I am confounded when the elementary assertion that race and its afterlives persist in America as a clinical matter and pathological affair is read as outrageous charge and treasonous indictment.
On the eve of the 1980 presidential elections, James Baldwin confessed his inability to account for why “in a nation so boastfully autonomous as the United States we are reduced to the present presidential candidates [who are] as well equipped to run the world as I am to run a post office.”
Growing up in Harlem in the ’20s and ’30s, James Baldwin had no shortage of reasons to fear the police and to hate the wider white population. In the early ’40s, when he was turned away from a New Jersey dinerthe American Diner, no lesshe wanted to kill the waitress who told him “We don’t serve Negroes here.”
Nigger is a word that Baldwin detested. He could say it, but he could not use it as anything other than a pejorative.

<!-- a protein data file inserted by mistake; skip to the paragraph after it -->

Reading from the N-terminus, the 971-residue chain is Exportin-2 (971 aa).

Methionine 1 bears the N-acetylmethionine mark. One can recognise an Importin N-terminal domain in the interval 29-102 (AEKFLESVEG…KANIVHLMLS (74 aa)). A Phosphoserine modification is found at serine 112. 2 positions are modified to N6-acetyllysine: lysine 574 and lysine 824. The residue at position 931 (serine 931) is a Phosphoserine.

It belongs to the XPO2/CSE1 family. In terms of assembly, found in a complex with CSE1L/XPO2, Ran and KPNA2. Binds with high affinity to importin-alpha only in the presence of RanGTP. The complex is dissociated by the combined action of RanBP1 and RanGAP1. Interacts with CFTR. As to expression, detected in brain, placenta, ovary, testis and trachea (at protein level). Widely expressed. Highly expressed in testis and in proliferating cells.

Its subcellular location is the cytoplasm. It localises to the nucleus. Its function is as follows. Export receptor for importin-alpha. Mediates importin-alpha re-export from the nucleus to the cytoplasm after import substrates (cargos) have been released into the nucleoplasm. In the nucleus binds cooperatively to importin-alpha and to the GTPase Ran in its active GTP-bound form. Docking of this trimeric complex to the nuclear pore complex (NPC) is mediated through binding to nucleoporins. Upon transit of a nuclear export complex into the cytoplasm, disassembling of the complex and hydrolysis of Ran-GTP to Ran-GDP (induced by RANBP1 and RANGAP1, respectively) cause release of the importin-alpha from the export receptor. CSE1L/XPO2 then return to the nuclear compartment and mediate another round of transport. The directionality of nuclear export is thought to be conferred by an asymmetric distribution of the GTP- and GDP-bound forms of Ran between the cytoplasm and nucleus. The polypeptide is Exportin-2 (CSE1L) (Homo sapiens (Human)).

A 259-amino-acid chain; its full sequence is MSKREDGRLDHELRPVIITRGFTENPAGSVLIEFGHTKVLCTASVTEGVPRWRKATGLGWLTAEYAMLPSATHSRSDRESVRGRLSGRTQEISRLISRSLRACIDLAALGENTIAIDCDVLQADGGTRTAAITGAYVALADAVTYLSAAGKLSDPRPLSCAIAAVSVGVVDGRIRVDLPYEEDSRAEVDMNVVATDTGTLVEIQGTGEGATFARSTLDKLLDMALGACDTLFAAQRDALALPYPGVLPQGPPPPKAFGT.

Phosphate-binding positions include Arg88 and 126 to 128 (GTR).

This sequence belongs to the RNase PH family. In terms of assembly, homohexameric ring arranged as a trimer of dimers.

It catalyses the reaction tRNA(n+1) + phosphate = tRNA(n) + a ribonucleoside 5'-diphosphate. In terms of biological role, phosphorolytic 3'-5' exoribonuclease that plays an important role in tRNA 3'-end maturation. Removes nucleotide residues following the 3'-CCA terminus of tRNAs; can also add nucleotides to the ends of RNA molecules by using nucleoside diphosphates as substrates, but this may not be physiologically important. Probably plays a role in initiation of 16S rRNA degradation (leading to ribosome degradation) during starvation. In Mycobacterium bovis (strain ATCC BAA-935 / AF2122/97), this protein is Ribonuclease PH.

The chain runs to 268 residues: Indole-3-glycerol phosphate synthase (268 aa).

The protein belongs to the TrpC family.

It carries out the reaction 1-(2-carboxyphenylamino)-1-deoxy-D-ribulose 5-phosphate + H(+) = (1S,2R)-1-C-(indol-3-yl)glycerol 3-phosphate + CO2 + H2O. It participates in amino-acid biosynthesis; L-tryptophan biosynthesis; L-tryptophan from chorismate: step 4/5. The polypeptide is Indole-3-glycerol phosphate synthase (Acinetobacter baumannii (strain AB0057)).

In a country where morality is too often collapsed into safetynot the protection from physical harm, not the insurance of a basic standard of life, but the false safety that is stability for markets and profitabilityJames Baldwin summons to us from beyond the grave to boldly practice a dangerous morality.
Watch even a little cable TV or spend time on social media, and you might be tempted to follow the trend of painting this November’s election in stark, simplistic terms: red states vs. blue states, Baby Boomers and Gen X vs. Millennials, men vs. women, black and brown people vs. a resentful white majority.
I consider James Baldwin’s essays to form part of the firmament, as critical as the North Star, guiding how true my words sound the mettle, do more than spin, and take the written journey from idea to fire.
If I’da asked my black, Native-looking Gramma about someone like James Baldwin, had they both lived in this day and age, she would have sized him up as a picture, on screen.